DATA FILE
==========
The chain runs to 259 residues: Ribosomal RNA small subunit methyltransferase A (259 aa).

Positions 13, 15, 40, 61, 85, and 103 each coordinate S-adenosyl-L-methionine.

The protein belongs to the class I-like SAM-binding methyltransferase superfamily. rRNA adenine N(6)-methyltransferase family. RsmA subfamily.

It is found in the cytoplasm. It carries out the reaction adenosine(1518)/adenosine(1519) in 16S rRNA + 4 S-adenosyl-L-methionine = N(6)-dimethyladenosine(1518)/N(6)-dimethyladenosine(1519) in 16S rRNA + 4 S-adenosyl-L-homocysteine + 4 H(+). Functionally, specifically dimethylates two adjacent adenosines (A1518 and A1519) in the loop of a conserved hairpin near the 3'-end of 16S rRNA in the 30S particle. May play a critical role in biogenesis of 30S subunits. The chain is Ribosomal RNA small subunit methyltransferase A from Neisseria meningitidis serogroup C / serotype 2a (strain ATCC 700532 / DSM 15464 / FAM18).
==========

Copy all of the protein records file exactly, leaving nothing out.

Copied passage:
The chain runs to 259 residues: Ribosomal RNA small subunit methyltransferase A (259 aa).

Positions 13, 15, 40, 61, 85, and 103 each coordinate S-adenosyl-L-methionine.

The protein belongs to the class I-like SAM-binding methyltransferase superfamily. rRNA adenine N(6)-methyltransferase family. RsmA subfamily.

It is found in the cytoplasm. It carries out the reaction adenosine(1518)/adenosine(1519) in 16S rRNA + 4 S-adenosyl-L-methionine = N(6)-dimethyladenosine(1518)/N(6)-dimethyladenosine(1519) in 16S rRNA + 4 S-adenosyl-L-homocysteine + 4 H(+). Functionally, specifically dimethylates two adjacent adenosines (A1518 and A1519) in the loop of a conserved hairpin near the 3'-end of 16S rRNA in the 30S particle. May play a critical role in biogenesis of 30S subunits. The chain is Ribosomal RNA small subunit methyltransferase A from Neisseria meningitidis serogroup C / serotype 2a (strain ATCC 700532 / DSM 15464 / FAM18).